Tesh is reading a pre-written monologue introducing the American women’s team and the script emphasizes the fact that there are many different ethnic/cultural groups represented on the American team. So John Tesh informs us without missing a beat that the American team is very “diversified.”
What does that mean? That they’ve spread their investments across stocks, bonds and commodities to reduce the risk of their financial position?
The only interesting parts were when John Tesh would make some statement that he obviously thought provided a profound insight to the competition only to be corrected by one of the two people doing color commentary with him.
It’s kind of hard to understand the justification for banning performance enhancing drugs but allowing all sorts of other performance enhancing technologies. If the major concern is the “integrity of the game,” then high tech swimsuits that reduce drag far more than was possible at previous competitions seems just as unfair as some drug that increases available oxygen. This is why, for example, Major League Baseball has so far resisted using aluminum bats, even though such bats can apparently be configured to have very close to the same properties as wooden bats.
The real kicker there are Nike’s non-goggles — lenses that are affixed to the eye sockets with medical adhesive, eliminating both the protruding nature of goggles as well as the band connecting them to the head. Why not make them permanent and have a Bruce Sterling Olympics?
One of the fascinating things I learned about traditional performance enhancement is how elite cyclists such as Lance Armstrong can actually alter their physiological reaction to lactic acid. As you exercise, lactic acid builds up in your muscles and eventually causes that pain you feel in muscles if you sustain an intense workout.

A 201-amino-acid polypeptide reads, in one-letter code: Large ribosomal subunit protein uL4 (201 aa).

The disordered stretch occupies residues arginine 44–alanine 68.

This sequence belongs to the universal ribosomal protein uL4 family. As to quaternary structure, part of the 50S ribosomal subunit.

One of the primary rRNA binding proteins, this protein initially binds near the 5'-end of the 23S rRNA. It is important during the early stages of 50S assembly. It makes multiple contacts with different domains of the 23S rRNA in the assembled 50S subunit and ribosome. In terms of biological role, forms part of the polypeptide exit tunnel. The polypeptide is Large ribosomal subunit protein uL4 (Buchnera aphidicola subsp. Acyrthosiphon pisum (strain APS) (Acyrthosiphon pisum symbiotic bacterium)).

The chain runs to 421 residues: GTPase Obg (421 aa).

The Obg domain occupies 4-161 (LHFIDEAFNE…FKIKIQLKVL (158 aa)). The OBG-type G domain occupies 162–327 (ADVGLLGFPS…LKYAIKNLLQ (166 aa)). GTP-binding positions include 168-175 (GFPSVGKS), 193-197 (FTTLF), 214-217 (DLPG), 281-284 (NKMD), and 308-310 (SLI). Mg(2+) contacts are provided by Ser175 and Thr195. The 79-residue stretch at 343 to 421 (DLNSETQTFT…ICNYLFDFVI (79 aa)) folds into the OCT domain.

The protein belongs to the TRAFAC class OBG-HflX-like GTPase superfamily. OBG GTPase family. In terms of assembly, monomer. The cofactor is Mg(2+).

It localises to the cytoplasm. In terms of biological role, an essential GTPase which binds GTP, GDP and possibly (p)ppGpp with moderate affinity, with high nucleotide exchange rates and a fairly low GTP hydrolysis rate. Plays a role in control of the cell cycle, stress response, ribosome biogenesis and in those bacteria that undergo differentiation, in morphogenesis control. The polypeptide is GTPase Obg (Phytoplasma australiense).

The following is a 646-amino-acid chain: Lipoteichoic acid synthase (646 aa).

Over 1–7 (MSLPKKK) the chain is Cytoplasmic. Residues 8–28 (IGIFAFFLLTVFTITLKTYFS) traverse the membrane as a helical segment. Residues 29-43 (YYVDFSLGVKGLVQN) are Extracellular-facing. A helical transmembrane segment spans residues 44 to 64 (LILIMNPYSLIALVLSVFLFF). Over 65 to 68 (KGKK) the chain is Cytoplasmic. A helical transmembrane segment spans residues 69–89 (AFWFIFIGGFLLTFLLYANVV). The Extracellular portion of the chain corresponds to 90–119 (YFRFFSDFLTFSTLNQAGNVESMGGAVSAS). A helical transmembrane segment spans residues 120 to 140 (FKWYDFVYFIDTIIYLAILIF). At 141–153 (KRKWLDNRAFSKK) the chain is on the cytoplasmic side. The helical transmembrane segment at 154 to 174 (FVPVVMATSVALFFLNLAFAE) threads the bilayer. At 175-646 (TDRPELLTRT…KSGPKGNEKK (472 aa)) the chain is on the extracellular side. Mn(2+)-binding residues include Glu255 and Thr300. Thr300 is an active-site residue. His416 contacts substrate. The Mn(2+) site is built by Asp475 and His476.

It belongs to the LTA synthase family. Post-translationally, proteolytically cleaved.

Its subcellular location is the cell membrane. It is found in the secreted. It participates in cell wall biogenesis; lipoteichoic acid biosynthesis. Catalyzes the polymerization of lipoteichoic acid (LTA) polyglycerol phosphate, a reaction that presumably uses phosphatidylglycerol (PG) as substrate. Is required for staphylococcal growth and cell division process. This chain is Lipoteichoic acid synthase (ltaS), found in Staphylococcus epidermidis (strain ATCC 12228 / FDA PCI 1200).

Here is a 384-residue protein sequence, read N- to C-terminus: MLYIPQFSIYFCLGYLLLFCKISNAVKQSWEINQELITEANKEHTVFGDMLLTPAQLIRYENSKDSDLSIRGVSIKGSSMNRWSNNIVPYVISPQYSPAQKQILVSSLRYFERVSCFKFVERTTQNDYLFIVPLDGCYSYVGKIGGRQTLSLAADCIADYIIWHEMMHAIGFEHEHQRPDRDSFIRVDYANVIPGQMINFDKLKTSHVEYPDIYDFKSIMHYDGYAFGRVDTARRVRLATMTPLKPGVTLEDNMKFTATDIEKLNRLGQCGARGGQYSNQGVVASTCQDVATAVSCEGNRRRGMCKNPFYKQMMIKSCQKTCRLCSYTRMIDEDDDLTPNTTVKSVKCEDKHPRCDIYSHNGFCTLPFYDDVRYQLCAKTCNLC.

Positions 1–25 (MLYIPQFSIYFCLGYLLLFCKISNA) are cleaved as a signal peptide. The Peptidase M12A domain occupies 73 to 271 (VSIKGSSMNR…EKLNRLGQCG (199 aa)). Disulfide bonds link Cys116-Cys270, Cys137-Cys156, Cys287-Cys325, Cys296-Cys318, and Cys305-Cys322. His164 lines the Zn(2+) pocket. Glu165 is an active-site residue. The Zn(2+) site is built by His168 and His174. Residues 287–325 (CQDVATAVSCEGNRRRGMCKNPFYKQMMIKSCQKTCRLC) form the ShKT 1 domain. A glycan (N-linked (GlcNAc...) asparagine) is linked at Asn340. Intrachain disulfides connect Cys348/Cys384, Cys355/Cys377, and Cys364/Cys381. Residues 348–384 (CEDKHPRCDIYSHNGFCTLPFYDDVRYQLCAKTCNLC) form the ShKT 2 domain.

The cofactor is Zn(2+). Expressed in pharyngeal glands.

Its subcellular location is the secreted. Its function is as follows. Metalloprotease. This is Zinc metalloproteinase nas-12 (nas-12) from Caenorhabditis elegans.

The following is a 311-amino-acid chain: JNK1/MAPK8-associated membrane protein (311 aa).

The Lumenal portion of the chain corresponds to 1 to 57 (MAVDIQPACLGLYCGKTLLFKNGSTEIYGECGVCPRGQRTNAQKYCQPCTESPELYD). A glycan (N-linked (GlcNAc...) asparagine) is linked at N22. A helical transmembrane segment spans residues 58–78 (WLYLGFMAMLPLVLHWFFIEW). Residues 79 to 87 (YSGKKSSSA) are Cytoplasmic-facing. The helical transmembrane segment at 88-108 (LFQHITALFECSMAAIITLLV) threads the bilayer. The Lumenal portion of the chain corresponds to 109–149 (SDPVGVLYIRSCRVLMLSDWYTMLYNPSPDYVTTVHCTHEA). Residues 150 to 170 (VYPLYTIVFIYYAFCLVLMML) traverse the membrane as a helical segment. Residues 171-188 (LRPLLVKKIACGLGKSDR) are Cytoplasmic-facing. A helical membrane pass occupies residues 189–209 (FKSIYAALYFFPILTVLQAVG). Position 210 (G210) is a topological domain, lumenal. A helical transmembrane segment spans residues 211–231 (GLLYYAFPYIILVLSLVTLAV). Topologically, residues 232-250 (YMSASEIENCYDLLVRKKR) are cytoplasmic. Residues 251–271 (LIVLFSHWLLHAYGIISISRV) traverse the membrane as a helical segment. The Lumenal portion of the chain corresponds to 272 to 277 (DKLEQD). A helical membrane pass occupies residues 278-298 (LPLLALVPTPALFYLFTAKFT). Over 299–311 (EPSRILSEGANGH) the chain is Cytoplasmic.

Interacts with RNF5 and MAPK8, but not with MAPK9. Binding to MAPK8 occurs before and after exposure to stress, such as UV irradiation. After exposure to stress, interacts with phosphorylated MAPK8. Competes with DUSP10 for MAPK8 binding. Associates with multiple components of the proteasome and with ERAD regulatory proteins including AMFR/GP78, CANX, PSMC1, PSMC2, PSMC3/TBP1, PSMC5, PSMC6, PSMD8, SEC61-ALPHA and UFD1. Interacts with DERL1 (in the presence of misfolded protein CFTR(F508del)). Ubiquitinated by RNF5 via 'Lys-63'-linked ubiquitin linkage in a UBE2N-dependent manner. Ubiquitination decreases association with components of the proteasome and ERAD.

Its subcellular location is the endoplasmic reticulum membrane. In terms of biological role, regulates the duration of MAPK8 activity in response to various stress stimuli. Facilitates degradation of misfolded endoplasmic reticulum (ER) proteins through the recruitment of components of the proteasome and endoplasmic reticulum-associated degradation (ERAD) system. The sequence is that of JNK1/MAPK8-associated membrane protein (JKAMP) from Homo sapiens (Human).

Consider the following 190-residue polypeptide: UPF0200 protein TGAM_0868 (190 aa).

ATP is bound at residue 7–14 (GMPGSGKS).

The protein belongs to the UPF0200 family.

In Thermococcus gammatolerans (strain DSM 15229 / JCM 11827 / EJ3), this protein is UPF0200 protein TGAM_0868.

But using intensive training methods, you can actually raise your body’s tolerance for lactic acid. A number of web sites and news reports suggest that through training Lance Armstrong has an extremely high tolerance of lactic acid — apparently significantly higher than other cyclists (presumably there must be some sort of genetic component to one’s ultimate lactic acid tolerance).
Suppose that tomorrow I invented a completely safe compound whose only major side effect was that it increased your tolerance to lactic acid to the maximum that your genotype allows. Should such a compound be banned? What if I come up with a genetic modification that will push your or Lance Armstrong’s tolerance for lactic acid even further (though not into unsafe ranges)? Would that be cheating?
Perhaps the best answer is a compromise suggested by Gizmodo a few week ago — adding an enhanced category to competitions. So you’d keep the current regimen for non-enhanced athletes, but add an enhanced category without drug or genetic testing and anything goes.
Suit changes take swimmers to new heights. The Associated Press, August 2, 2004.